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It’s a good start but only a start

It’s a good start but only a start

The New Zealand Council of Christian Social Services (NZCCSS) has been pleased to support the Aged Residential Care Service Review. “We applaud the initiative taken by the DHBs and the aged residential care providers to spotlight the huge increase in demand for aged residential care going forward”, says Trevor McGlinchey, NZCCSS Executive Officer. “The numbers are mind boggling. We agree with the Minister, the baby boomers will not be provided for unless we act.”

According to the report, New Zealand will need between 16,500 and 27,500 additional aged residential care beds over the next 15 years. If the optimum sized facility is 80 beds, then the requirement is for between 150 and 250 new facilities.

What the report doesn’t address is how the more vulnerable and lower income elderly will manage old age. The report doesn’t pay specific attention to home care which is essential to enable the elderly to remain living independently. A similar exercise needs to be done to determine the home health care needs of the elderly over the next 10-15 years with consideration of support needs across the continuum of care and support needs. It is all very well to have enough residential care beds, it quite another to have services to support those elderly who are able to live relatively independently. We welcome the recognition in the report of the need to invest in special purpose low income housing for older people. Investment in this area would open up new alternatives and choices for older people with few resources.

Today the majority of elderly in aged residential care receive Government subsidies towards the costs of their care. This will need to continue in the future. Only a small percentage will be able to fund their own care. Government must come to the party. We must have a financial model which sends a clear message out to providers - build more facilities and develop more services for the baby boomer generation. The Council is pleased with the third recommendation which identifies that the challenge begins in earnest in 2014.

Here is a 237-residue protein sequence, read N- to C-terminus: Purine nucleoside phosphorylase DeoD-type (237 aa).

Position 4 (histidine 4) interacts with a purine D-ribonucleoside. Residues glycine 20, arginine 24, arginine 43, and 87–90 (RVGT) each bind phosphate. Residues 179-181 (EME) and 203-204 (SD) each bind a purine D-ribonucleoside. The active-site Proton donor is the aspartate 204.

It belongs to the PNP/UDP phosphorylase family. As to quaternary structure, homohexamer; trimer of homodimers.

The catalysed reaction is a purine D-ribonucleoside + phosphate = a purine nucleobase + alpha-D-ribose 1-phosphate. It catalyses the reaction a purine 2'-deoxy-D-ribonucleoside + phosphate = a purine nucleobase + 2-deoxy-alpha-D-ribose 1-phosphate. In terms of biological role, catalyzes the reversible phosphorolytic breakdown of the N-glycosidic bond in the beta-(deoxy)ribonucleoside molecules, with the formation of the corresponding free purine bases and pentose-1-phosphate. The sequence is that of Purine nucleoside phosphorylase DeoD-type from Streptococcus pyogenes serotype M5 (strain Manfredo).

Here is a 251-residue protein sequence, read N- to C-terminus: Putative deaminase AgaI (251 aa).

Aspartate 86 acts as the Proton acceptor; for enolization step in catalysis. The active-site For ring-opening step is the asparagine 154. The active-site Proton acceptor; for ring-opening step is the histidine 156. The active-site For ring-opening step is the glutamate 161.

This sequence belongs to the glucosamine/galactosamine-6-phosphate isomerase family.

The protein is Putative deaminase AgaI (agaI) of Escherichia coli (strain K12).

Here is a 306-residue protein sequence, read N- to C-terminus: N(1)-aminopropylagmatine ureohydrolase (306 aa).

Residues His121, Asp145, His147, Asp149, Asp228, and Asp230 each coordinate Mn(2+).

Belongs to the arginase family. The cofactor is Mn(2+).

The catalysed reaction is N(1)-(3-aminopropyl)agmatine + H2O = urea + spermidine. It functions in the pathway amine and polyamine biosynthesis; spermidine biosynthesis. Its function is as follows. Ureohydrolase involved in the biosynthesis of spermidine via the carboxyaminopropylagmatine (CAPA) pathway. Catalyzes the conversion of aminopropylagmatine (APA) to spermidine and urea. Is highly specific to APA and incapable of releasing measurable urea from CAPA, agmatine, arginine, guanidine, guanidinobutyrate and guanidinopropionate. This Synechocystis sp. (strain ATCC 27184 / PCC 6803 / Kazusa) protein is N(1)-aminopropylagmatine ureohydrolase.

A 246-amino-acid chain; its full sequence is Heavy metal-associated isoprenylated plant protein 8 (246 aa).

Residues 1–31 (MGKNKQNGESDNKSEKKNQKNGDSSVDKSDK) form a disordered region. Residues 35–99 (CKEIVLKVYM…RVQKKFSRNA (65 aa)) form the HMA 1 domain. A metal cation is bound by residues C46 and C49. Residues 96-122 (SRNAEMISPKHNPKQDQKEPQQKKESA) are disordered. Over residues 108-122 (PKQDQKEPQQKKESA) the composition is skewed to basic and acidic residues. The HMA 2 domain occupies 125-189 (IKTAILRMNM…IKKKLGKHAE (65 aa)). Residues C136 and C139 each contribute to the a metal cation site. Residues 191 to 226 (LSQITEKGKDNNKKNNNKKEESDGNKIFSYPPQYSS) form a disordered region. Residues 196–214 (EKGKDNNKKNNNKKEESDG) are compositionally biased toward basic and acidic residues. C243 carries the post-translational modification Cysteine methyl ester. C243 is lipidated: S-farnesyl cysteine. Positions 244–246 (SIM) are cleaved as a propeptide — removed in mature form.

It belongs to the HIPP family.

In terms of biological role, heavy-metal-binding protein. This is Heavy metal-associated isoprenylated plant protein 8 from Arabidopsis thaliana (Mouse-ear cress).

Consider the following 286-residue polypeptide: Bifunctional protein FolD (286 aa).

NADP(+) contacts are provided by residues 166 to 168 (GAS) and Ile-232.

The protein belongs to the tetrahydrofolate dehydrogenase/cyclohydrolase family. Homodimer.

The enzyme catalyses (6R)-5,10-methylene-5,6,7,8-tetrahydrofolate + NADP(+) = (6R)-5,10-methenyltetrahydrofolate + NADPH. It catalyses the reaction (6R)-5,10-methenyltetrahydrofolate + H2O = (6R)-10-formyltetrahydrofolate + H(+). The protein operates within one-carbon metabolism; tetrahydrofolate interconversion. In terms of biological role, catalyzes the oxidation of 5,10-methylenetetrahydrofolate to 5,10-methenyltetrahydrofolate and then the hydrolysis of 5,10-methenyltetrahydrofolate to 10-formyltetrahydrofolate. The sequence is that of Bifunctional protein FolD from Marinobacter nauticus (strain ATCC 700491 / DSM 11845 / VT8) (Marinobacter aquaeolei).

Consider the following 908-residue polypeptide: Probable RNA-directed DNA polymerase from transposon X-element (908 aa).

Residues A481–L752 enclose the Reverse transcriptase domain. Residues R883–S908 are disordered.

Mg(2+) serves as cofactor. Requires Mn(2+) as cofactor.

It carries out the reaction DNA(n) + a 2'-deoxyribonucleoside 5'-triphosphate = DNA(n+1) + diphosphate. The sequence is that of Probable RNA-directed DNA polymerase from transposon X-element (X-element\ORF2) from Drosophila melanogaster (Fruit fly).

Special attention must be given to older people with dementia. The report acknowledges that dementia has the highest rate of demand but an unsustainable rate of return. While day programmes and home support and respite services can help, those with advanced dementia will also need to be accommodated in rest homes and hospitals. This is the one of the greatest challenges.

It will be a real challenge to prepare for a 50-75% increase in the aged care workforce. Investment in development of aged residential care has the potential to provide good stable employment for 15,000 – 20,000 New Zealanders.


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